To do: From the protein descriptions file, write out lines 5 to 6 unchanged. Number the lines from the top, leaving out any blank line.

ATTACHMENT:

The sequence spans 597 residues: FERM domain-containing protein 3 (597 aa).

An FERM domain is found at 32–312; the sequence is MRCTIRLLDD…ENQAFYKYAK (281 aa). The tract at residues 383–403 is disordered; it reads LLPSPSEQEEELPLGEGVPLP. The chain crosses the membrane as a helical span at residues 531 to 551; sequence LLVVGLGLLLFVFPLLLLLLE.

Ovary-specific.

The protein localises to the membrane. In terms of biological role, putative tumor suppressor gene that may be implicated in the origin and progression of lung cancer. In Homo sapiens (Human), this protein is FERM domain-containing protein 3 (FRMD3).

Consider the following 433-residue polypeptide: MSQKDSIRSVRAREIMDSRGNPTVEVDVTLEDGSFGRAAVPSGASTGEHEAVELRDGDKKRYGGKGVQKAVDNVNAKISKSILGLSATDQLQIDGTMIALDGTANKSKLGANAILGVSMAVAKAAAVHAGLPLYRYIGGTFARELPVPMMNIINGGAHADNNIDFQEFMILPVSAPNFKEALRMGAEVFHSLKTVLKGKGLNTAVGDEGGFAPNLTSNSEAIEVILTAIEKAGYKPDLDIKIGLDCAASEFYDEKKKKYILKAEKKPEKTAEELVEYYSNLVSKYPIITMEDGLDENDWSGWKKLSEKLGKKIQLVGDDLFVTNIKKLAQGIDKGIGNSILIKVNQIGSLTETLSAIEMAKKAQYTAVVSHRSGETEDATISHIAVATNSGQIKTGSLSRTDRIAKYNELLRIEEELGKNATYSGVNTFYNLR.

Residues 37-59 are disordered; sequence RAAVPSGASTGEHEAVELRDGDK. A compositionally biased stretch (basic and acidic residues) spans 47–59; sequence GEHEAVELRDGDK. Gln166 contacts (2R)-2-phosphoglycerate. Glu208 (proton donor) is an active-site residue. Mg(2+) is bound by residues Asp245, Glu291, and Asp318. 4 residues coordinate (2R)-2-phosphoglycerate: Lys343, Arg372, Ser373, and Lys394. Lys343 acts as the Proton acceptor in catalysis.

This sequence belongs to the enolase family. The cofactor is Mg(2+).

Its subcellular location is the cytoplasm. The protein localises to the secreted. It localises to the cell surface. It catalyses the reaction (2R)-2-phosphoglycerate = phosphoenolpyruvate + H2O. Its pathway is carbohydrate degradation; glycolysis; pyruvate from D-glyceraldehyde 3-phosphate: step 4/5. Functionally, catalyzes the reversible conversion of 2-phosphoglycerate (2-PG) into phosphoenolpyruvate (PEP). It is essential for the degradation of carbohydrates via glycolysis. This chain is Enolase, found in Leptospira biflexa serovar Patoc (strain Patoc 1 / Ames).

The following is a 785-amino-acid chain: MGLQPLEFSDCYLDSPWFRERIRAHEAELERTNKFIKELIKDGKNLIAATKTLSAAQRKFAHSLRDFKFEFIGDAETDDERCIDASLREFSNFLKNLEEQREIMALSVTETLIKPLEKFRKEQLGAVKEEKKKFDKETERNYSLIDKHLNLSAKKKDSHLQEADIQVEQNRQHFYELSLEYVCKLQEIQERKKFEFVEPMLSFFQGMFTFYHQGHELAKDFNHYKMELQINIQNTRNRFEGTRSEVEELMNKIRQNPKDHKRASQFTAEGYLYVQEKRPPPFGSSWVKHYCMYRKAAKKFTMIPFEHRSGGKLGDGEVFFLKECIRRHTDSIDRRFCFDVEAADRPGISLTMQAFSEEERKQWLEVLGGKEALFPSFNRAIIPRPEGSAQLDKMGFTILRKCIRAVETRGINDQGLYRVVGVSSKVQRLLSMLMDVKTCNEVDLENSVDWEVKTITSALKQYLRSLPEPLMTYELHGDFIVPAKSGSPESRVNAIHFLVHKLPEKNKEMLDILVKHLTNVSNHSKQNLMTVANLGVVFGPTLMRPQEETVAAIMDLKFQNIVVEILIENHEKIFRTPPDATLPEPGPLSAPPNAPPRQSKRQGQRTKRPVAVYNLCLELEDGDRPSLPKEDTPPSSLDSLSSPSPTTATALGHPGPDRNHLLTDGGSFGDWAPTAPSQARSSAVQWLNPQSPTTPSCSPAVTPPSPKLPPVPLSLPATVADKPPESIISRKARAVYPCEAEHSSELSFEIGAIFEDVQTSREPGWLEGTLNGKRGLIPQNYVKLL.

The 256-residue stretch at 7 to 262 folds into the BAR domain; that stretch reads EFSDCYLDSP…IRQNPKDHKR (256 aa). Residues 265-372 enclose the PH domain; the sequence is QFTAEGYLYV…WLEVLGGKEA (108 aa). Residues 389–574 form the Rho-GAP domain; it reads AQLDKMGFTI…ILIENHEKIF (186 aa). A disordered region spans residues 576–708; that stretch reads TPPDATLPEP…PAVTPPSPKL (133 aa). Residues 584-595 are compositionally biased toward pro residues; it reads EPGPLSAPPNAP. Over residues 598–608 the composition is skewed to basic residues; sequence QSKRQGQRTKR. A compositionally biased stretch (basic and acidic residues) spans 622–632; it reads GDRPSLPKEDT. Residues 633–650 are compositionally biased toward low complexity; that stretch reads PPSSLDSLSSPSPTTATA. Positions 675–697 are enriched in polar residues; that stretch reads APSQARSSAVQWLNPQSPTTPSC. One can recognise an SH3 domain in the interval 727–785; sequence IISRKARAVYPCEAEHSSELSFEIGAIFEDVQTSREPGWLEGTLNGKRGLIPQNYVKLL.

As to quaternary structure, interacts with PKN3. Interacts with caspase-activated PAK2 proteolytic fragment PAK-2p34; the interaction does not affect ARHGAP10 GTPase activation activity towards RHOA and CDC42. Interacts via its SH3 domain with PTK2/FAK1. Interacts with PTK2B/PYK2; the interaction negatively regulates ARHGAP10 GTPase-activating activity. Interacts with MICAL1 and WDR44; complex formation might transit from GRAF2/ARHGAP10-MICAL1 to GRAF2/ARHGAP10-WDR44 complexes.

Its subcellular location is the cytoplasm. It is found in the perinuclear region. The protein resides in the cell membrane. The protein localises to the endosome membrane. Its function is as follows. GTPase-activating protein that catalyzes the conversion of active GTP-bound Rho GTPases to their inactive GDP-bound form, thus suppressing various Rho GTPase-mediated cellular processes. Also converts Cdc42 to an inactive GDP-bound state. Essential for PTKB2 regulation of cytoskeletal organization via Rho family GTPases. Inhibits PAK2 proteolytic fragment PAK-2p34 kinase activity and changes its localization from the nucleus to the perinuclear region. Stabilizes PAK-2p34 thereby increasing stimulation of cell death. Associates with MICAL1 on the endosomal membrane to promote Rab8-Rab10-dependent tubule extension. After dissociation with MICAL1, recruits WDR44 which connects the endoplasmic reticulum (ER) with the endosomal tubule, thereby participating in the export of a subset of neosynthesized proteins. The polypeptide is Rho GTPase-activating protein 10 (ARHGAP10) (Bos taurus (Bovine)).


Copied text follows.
Consider the following 433-residue polypeptide: MSQKDSIRSVRAREIMDSRGNPTVEVDVTLEDGSFGRAAVPSGASTGEHEAVELRDGDKKRYGGKGVQKAVDNVNAKISKSILGLSATDQLQIDGTMIALDGTANKSKLGANAILGVSMAVAKAAAVHAGLPLYRYIGGTFARELPVPMMNIINGGAHADNNIDFQEFMILPVSAPNFKEALRMGAEVFHSLKTVLKGKGLNTAVGDEGGFAPNLTSNSEAIEVILTAIEKAGYKPDLDIKIGLDCAASEFYDEKKKKYILKAEKKPEKTAEELVEYYSNLVSKYPIITMEDGLDENDWSGWKKLSEKLGKKIQLVGDDLFVTNIKKLAQGIDKGIGNSILIKVNQIGSLTETLSAIEMAKKAQYTAVVSHRSGETEDATISHIAVATNSGQIKTGSLSRTDRIAKYNELLRIEEELGKNATYSGVNTFYNLR.

Residues 37-59 are disordered; sequence RAAVPSGASTGEHEAVELRDGDK. A compositionally biased stretch (basic and acidic residues) spans 47–59; sequence GEHEAVELRDGDK. Gln166 contacts (2R)-2-phosphoglycerate. Glu208 (proton donor) is an active-site residue. Mg(2+) is bound by residues Asp245, Glu291, and Asp318. 4 residues coordinate (2R)-2-phosphoglycerate: Lys343, Arg372, Ser373, and Lys394. Lys343 acts as the Proton acceptor in catalysis.